Hmm.  But if it isn't UL listed as a class 2 supply then it can't supply class
2 circuits.  Class 2 supplies have some pretty stringent requirements for
current limiting (not just over current protection--source impedance is a
consideration).  Last time I checked the most power allowed for a class 2
supply in the lowest voltage range was 100VA.  (At higher voltages the power
is reduced disproportionately IIRC.)

Another issue is that even if the supplies are listed as class 2 you can't
interconnect them unless they are also listed for _that_.  (721-45(b) in
the 1999 NEC)

| The other important part of a distributed DC system is use of isolating DC-DC
| converters. There are plenty of NOS devices to be had in a variety of Vin and
| Vout, nominal telco 48vdc being especially prevalent on the resale market.  
|
| I generally assume that all equipment that came with a wall wart and is located
| more than  ~10m from the primary battery bank should be isolated (again) unless
| known otherwise.

I assume that anything that came with a wall wart needs to be isolated
regardless of location unless it has no other external connections.
Sometimes the negative power input is not common with the "common" of
any other connection.  Very annoying...

| DC-DC converters also provide the current limiting to 'convert'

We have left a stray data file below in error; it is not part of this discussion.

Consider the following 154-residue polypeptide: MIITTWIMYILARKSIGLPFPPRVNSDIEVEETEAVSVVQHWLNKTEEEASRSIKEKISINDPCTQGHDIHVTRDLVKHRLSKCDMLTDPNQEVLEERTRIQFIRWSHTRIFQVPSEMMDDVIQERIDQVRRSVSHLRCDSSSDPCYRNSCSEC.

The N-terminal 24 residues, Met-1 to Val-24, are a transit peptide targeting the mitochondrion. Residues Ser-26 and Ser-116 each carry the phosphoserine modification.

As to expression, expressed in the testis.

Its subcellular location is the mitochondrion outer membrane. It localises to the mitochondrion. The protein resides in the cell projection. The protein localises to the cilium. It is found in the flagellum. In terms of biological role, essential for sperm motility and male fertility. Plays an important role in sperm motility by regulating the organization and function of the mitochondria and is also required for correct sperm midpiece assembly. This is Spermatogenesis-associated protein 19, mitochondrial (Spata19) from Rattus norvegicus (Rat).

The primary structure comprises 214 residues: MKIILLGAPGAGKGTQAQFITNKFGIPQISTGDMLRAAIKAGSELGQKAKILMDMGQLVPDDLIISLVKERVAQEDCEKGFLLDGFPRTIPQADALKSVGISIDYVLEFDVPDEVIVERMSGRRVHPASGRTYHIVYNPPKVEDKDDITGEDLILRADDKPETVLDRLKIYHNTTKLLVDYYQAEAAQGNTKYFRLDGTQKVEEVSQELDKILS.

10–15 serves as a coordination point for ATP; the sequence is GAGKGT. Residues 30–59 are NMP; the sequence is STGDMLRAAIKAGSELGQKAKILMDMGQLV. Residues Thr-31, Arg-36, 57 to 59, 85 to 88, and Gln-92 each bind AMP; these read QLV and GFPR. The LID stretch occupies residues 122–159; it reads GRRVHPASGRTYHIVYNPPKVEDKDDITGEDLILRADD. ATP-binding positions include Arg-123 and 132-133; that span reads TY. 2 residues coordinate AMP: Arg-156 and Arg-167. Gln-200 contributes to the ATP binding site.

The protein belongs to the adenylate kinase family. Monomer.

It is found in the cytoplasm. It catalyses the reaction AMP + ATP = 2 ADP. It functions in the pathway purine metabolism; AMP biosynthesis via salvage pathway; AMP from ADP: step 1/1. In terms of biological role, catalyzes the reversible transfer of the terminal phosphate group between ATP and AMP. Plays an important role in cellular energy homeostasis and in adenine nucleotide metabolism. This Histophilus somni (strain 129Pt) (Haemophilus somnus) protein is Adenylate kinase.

| the battery into Class 1.

You probably want to "convert" to class 2, but I don't know if DC-DC
converters are generally listed for that.  (If you convert to class 1
then you are stuck with class 1 wiring materials and methods on the
load side, making the whole thing more trouble than running high voltage
to a wall wart. :()

|The NEC specifically states that a plain old zinc dry
| cell is Class 2 (not 1) because the potentially high current capabilities.

It's sort of the other way around.  A dry cell (provided it is < 30V and has
<= the capacity of a series string of No. 6 carbon zinc cells) is considered
an inherently limited class 2 power source.  That is, the power available from
such batteries is *low* enough to be considered class 2.  Any more power and
it would be class 1 (or worse).

|I
| wonder how many door bells of yesteryear, connected with 20AWG bell wire, were
| in violation ? ;-)

Bell circuits have used current-limited class 2 transformers for a long
time (though I don't know when they actually started calling them that).

                Dan Lanciani
                ddl@danlan.*com

Posted by Marc F Hult on September 18, 2005, 3:04 pm
 On 18 Sep 2005 05:13:37 GMT, ddl@danlan.*com (Dan Lanciani) wrote in message

MFHult@nothydrologistnot.com (Marc F Hult) writes:

distribution

Interesting.